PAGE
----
6 Ways to Handle an Unhappy or Dissatisfied Client

Lauren Salapatek | March 4, 2015 | 8:35 AM
Have you had an unhappy client? Follow these tips offered by MiladyPro to resolve the situation. (photo credit: Getty Images)
Photo By Getty Images

Did you know that 96 percent of unhappy clients don’t complain when they are dissatisfied with a haircut, and that 91 percent of these guests will leave and never come back (according to 1Financial Training Services)?

Let’s face it, at some point in your career you will experience a situation with one of these unhappy clients that we mentioned above. How can you avoid this misfortune? According to MiladyPro, it’s simple.

“Be aware of your client’s body language. When your clients are dissatisfied, you can see it on their face. Often there are warning signs and we do nothing about it.” Milady says that whether your client shares their dissatisfaction or you can see it, how you handle the situation afterwards can have an impact on your future business.

MiladyPro also says you can handle a situation where a client is unsatisfied one of two ways: you can take it personally and get defensive or you can look at it as an opportunity to win a client for life.

Here are six tips from MiladyPro on how to handle client redos:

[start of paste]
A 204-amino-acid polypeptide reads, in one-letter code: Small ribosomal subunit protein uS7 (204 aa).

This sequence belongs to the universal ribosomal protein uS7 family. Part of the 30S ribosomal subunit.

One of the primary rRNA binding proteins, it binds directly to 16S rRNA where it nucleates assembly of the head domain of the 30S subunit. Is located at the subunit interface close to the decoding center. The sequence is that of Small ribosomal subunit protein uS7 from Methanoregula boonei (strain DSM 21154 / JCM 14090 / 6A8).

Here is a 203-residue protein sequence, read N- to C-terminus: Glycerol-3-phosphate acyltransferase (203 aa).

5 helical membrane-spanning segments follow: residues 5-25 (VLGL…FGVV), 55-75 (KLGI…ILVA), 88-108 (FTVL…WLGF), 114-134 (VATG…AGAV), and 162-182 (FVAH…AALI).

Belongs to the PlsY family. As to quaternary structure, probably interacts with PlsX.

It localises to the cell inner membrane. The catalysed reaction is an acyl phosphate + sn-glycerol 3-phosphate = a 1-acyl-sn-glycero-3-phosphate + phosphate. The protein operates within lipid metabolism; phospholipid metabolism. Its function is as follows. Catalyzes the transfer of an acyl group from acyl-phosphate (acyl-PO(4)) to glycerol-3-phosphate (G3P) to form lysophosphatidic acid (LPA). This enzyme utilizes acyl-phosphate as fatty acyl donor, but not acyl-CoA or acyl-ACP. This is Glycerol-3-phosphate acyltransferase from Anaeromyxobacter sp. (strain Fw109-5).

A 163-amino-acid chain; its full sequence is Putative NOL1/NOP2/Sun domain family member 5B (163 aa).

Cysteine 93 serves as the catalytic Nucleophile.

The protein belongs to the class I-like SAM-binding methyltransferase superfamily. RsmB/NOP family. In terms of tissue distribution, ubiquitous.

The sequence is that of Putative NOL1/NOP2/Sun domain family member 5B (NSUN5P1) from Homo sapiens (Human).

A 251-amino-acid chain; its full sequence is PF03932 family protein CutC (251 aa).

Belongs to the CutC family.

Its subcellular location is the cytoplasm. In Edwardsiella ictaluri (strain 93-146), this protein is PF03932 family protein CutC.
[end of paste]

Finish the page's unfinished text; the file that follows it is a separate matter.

1. Know your salon/spas redo policy, make certain you know what it is and have a clear understanding of it. If your salon/spa currently does not have a redo policy….
  2. Don’t argue or disagree with your client. Don’t take it personal. 
  3. Thank your client for the opportunity to make it right! Your client just gave you a gift, the gift is to make them happy and hopefully win them for life. All you have to do is correct it and make them happy! 
  4. Listen to your client, apologize sincerely, and offer to make it right as soon as possible. Once again following your salon/spas redo policy. 
  5. If you personally can’t correct the challenge, get a second opinion from a team member. Sometimes a neutral party can help remedy the challenge.
  6. Document all redos for a reference tool. Write down the initial complaint from the client, what you have agreed to and then the end result.

More from Students

Load More